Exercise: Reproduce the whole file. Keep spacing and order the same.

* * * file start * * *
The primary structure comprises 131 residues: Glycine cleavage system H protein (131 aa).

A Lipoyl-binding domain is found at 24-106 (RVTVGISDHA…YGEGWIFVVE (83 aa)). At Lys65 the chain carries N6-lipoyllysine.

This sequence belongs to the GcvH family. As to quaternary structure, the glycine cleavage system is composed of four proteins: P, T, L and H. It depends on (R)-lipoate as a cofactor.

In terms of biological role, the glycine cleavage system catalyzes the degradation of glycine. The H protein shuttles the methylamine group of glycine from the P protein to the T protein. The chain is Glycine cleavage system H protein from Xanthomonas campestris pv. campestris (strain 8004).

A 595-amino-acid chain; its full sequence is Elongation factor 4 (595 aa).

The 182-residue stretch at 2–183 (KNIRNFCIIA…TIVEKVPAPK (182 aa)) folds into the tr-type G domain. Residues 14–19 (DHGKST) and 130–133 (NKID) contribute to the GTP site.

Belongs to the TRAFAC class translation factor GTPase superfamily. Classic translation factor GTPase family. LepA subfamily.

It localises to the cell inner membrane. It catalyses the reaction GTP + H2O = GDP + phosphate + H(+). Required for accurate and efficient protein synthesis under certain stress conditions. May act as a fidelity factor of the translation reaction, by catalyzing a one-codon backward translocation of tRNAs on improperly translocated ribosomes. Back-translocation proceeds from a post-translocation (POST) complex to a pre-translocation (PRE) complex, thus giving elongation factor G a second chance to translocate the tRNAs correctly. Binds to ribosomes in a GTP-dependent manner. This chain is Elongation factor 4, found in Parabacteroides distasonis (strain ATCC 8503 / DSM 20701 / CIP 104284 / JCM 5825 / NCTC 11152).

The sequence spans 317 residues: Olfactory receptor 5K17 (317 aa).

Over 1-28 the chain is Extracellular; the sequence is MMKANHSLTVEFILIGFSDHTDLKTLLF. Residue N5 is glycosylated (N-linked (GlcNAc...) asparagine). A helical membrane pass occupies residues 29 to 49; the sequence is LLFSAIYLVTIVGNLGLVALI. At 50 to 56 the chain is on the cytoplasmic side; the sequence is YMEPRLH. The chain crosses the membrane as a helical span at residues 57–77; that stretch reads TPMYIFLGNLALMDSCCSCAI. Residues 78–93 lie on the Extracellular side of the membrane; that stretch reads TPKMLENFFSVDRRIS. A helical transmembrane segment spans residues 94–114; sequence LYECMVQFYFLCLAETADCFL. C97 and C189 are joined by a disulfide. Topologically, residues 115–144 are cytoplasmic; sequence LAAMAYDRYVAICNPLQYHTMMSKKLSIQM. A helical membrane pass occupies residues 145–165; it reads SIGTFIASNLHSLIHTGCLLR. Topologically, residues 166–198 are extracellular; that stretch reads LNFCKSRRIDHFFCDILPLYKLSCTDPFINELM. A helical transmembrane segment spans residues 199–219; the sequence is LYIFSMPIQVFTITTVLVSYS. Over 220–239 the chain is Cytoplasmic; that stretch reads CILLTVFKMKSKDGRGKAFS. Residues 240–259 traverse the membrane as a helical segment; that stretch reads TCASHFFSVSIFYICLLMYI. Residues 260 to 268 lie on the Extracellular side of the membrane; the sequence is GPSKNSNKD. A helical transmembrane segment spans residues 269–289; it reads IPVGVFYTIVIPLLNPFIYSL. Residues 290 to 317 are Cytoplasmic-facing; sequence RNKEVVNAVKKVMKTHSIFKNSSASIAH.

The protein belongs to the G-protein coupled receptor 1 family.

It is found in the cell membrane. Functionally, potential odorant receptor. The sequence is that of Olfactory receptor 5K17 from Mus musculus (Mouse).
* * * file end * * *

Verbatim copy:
The primary structure comprises 131 residues: Glycine cleavage system H protein (131 aa).

A Lipoyl-binding domain is found at 24-106 (RVTVGISDHA…YGEGWIFVVE (83 aa)). At Lys65 the chain carries N6-lipoyllysine.

This sequence belongs to the GcvH family. As to quaternary structure, the glycine cleavage system is composed of four proteins: P, T, L and H. It depends on (R)-lipoate as a cofactor.

In terms of biological role, the glycine cleavage system catalyzes the degradation of glycine. The H protein shuttles the methylamine group of glycine from the P protein to the T protein. The chain is Glycine cleavage system H protein from Xanthomonas campestris pv. campestris (strain 8004).

A 595-amino-acid chain; its full sequence is Elongation factor 4 (595 aa).

The 182-residue stretch at 2–183 (KNIRNFCIIA…TIVEKVPAPK (182 aa)) folds into the tr-type G domain. Residues 14–19 (DHGKST) and 130–133 (NKID) contribute to the GTP site.

Belongs to the TRAFAC class translation factor GTPase superfamily. Classic translation factor GTPase family. LepA subfamily.

It localises to the cell inner membrane. It catalyses the reaction GTP + H2O = GDP + phosphate + H(+). Required for accurate and efficient protein synthesis under certain stress conditions. May act as a fidelity factor of the translation reaction, by catalyzing a one-codon backward translocation of tRNAs on improperly translocated ribosomes. Back-translocation proceeds from a post-translocation (POST) complex to a pre-translocation (PRE) complex, thus giving elongation factor G a second chance to translocate the tRNAs correctly. Binds to ribosomes in a GTP-dependent manner. This chain is Elongation factor 4, found in Parabacteroides distasonis (strain ATCC 8503 / DSM 20701 / CIP 104284 / JCM 5825 / NCTC 11152).

The sequence spans 317 residues: Olfactory receptor 5K17 (317 aa).

Over 1-28 the chain is Extracellular; the sequence is MMKANHSLTVEFILIGFSDHTDLKTLLF. Residue N5 is glycosylated (N-linked (GlcNAc...) asparagine). A helical membrane pass occupies residues 29 to 49; the sequence is LLFSAIYLVTIVGNLGLVALI. At 50 to 56 the chain is on the cytoplasmic side; the sequence is YMEPRLH. The chain crosses the membrane as a helical span at residues 57–77; that stretch reads TPMYIFLGNLALMDSCCSCAI. Residues 78–93 lie on the Extracellular side of the membrane; that stretch reads TPKMLENFFSVDRRIS. A helical transmembrane segment spans residues 94–114; sequence LYECMVQFYFLCLAETADCFL. C97 and C189 are joined by a disulfide. Topologically, residues 115–144 are cytoplasmic; sequence LAAMAYDRYVAICNPLQYHTMMSKKLSIQM. A helical membrane pass occupies residues 145–165; it reads SIGTFIASNLHSLIHTGCLLR. Topologically, residues 166–198 are extracellular; that stretch reads LNFCKSRRIDHFFCDILPLYKLSCTDPFINELM. A helical transmembrane segment spans residues 199–219; the sequence is LYIFSMPIQVFTITTVLVSYS. Over 220–239 the chain is Cytoplasmic; that stretch reads CILLTVFKMKSKDGRGKAFS. Residues 240–259 traverse the membrane as a helical segment; that stretch reads TCASHFFSVSIFYICLLMYI. Residues 260 to 268 lie on the Extracellular side of the membrane; the sequence is GPSKNSNKD. A helical transmembrane segment spans residues 269–289; it reads IPVGVFYTIVIPLLNPFIYSL. Residues 290 to 317 are Cytoplasmic-facing; sequence RNKEVVNAVKKVMKTHSIFKNSSASIAH.

The protein belongs to the G-protein coupled receptor 1 family.

It is found in the cell membrane. Functionally, potential odorant receptor. The sequence is that of Olfactory receptor 5K17 from Mus musculus (Mouse).